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A new outlook for muslim women

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    Posted: 06 April 2006 at 3:21pm


A new outlook for muslim women

By Mikhail Sedov

March 13, 2006

Last Wednesday, Mar. 8, as millions of people around the world commemorated the International Women’s Day, Baruch College’s student organization, Women in Islam presented its own event, "Ayesha: Paragon of Activism" dedicated to the wife of Prophet Mohammad, who is considered to be one of the most important scholars of Islam and a role model of a Muslim woman.

The event, which was attended by several dozens of students, presented a guest speaker, Imam Shamsi Ali of the Islamic Cultural Center of New York, also known as the "96th Street Mosque."

He presented a lecture, in which he spoke extensively about Ayesha.

"Ayesha was a very intelligent woman. She was a professor to many of senior companions to the Prophet," said Ali, who studied the Islamic theology in Pakistan.

"She was considered to be a mother of the believers… a role model for all Muslim women," he said.

Ali stressed that many people have misunderstandings about the status of a woman in Islam due to "an internal factor and some ignorant practices of the Muslims in different parts of the world," as well as "ignorance of Islam itself by some non-Muslim friends."

Dardan Beselica, an Albanian-born student majoring in Economics agreed.

"Islam to this day is still in a struggle with the culture," he said referring to the women in Saudi Arabia who have limited property rights and are also prohibited from driving a car.

Sadaf Shaikh, a Pakistani-born Psychology major, said that some Muslim women have misconception that their role is limited to homemaking.

"The purpose of today’s event… is telling these women that you can maintain your identity while at the same time, working, teaching, learning, and all these things," said Shaikh, who served as Women in Islam’s president when it was established around two years ago.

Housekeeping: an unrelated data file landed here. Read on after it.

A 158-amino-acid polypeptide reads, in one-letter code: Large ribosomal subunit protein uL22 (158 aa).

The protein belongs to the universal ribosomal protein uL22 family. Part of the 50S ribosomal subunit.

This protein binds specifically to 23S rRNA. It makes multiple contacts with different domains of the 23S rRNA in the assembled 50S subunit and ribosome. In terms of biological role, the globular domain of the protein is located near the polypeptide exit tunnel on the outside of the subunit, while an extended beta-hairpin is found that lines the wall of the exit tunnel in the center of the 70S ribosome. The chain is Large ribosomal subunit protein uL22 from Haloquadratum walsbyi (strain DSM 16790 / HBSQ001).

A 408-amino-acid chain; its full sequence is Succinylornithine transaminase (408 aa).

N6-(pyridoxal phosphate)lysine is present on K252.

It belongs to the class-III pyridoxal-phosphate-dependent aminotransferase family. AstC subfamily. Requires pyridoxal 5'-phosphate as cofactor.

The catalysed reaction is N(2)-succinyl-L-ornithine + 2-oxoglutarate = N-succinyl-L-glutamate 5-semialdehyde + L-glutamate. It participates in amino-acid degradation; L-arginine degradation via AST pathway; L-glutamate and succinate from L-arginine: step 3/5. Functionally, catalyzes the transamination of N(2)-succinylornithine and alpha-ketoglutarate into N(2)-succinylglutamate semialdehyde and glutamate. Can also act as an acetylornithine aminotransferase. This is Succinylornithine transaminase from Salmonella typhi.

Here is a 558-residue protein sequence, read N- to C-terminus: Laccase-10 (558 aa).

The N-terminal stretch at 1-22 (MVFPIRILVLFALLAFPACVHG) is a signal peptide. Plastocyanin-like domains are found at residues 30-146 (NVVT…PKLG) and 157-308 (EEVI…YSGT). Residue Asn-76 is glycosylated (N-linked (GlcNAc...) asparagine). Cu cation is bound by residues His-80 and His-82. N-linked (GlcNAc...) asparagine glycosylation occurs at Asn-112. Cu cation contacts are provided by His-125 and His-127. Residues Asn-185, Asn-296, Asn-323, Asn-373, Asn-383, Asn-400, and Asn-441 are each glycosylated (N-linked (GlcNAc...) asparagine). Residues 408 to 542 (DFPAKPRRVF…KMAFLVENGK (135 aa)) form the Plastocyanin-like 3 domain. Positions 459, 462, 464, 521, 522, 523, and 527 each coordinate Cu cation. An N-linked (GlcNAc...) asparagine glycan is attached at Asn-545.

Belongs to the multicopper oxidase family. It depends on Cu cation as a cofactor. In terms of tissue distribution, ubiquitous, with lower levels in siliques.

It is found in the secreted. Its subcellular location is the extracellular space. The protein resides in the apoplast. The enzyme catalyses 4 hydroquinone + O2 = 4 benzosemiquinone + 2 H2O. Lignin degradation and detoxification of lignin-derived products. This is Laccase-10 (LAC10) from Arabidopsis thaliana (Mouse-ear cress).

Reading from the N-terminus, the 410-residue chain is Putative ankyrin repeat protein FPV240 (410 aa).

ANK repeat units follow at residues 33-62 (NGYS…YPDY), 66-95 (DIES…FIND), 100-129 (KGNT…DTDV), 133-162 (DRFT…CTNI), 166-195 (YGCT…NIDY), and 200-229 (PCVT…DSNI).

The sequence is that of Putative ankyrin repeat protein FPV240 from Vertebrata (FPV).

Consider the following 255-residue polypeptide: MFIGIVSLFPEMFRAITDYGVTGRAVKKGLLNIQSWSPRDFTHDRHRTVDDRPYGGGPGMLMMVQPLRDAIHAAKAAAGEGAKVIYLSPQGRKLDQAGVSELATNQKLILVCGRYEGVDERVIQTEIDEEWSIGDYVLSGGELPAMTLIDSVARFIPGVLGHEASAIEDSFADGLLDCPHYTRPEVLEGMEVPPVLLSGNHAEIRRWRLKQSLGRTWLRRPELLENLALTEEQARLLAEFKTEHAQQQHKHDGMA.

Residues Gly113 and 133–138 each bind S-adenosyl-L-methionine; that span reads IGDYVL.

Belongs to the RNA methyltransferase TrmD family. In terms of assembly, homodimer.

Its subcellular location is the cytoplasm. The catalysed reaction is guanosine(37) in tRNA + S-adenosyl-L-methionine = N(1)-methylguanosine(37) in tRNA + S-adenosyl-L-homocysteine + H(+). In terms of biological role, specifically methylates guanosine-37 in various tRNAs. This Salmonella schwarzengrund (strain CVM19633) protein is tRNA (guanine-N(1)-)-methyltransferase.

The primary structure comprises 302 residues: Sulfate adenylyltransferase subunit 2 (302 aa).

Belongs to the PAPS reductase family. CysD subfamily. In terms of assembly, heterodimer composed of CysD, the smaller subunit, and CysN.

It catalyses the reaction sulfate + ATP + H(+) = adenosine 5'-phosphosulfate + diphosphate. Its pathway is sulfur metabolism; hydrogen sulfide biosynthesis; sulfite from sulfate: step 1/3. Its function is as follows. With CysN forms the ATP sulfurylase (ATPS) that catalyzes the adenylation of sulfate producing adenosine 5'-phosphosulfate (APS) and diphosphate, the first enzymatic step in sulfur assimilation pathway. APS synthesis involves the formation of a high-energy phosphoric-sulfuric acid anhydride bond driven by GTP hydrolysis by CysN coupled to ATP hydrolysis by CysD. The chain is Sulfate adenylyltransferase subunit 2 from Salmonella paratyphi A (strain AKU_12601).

"To me, she is a symbol of how women should be. She is someone I admire, respect, love, look up to and try to be in every aspect of my life," she said, adding that it was Ayesha’s combination of knowledge, action and critical thinking that "liberated her from falling prey to misconceptions about Islam."

According to Ali, Ayesha’s wisdom and advice were used to resolve many important issues that arose after the death of Prophet Mohammad.

Ayesha was born in Mecca in a family of a merchant, Abu Bakr, who as one of Prophet Mohammad’s companions was one of the first converts to Islam.

She joined her father in migration to Ethiopia in 615 CE amidst the persecutions of Muslims by non-Muslim Meccans who continued to follow the various pre-Islamic religions.

After Prophet Mohammad fled to Mecca, Ayesha and her older sister, Asma moved there as well. She married the Prophet in 622 CE.

The lecture was concluded with the traditional Muslim prayer and a complimentary lunch that included meat with broccoli, rice and soda.

"It was great, very informative," said Nabil Nih, the vice president of the Muslim Student Association who attended the event. "We are enlightened by the knowledge that the imams preach to us," he said.

A new outlook for muslim women

The Prophet said: "Do not eat before you are hungry, and stop eating before you are full"
"1/3 of your stomach for food 1/3 for water, 1/3 for air"
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